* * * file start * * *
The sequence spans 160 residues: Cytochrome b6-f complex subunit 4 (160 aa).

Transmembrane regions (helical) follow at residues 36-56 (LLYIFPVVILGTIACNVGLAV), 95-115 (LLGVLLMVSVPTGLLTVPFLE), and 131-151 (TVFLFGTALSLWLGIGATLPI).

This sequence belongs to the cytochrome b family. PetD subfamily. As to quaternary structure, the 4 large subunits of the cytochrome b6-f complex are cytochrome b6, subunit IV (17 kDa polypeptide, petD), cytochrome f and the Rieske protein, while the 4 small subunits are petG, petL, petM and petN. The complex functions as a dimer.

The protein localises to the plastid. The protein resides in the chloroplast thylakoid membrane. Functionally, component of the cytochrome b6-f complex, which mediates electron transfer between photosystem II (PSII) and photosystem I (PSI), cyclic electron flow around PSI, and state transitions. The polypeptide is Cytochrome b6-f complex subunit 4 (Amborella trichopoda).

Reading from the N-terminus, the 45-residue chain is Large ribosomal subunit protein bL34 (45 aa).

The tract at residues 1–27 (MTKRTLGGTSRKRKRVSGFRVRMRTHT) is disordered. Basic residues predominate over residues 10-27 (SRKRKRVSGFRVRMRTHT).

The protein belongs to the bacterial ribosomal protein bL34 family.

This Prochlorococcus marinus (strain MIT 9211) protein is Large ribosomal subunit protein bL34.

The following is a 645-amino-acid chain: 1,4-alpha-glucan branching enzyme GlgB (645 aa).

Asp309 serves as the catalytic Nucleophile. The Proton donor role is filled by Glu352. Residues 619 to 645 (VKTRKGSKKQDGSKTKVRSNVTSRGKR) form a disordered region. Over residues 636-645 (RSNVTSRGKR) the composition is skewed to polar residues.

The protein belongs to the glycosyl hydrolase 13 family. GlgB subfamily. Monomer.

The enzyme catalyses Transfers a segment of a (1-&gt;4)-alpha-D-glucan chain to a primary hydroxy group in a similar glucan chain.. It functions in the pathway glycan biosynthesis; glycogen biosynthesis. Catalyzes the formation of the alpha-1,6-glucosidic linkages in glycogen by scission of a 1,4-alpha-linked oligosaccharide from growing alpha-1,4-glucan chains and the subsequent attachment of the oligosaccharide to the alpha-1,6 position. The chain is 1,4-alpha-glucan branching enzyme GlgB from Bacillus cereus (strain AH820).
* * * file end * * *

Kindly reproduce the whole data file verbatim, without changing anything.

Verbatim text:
The sequence spans 160 residues: Cytochrome b6-f complex subunit 4 (160 aa).

Transmembrane regions (helical) follow at residues 36-56 (LLYIFPVVILGTIACNVGLAV), 95-115 (LLGVLLMVSVPTGLLTVPFLE), and 131-151 (TVFLFGTALSLWLGIGATLPI).

This sequence belongs to the cytochrome b family. PetD subfamily. As to quaternary structure, the 4 large subunits of the cytochrome b6-f complex are cytochrome b6, subunit IV (17 kDa polypeptide, petD), cytochrome f and the Rieske protein, while the 4 small subunits are petG, petL, petM and petN. The complex functions as a dimer.

The protein localises to the plastid. The protein resides in the chloroplast thylakoid membrane. Functionally, component of the cytochrome b6-f complex, which mediates electron transfer between photosystem II (PSII) and photosystem I (PSI), cyclic electron flow around PSI, and state transitions. The polypeptide is Cytochrome b6-f complex subunit 4 (Amborella trichopoda).

Reading from the N-terminus, the 45-residue chain is Large ribosomal subunit protein bL34 (45 aa).

The tract at residues 1–27 (MTKRTLGGTSRKRKRVSGFRVRMRTHT) is disordered. Basic residues predominate over residues 10-27 (SRKRKRVSGFRVRMRTHT).

The protein belongs to the bacterial ribosomal protein bL34 family.

This Prochlorococcus marinus (strain MIT 9211) protein is Large ribosomal subunit protein bL34.

The following is a 645-amino-acid chain: 1,4-alpha-glucan branching enzyme GlgB (645 aa).

Asp309 serves as the catalytic Nucleophile. The Proton donor role is filled by Glu352. Residues 619 to 645 (VKTRKGSKKQDGSKTKVRSNVTSRGKR) form a disordered region. Over residues 636-645 (RSNVTSRGKR) the composition is skewed to polar residues.

The protein belongs to the glycosyl hydrolase 13 family. GlgB subfamily. Monomer.

The enzyme catalyses Transfers a segment of a (1-&gt;4)-alpha-D-glucan chain to a primary hydroxy group in a similar glucan chain.. It functions in the pathway glycan biosynthesis; glycogen biosynthesis. Catalyzes the formation of the alpha-1,6-glucosidic linkages in glycogen by scission of a 1,4-alpha-linked oligosaccharide from growing alpha-1,4-glucan chains and the subsequent attachment of the oligosaccharide to the alpha-1,6 position. The chain is 1,4-alpha-glucan branching enzyme GlgB from Bacillus cereus (strain AH820).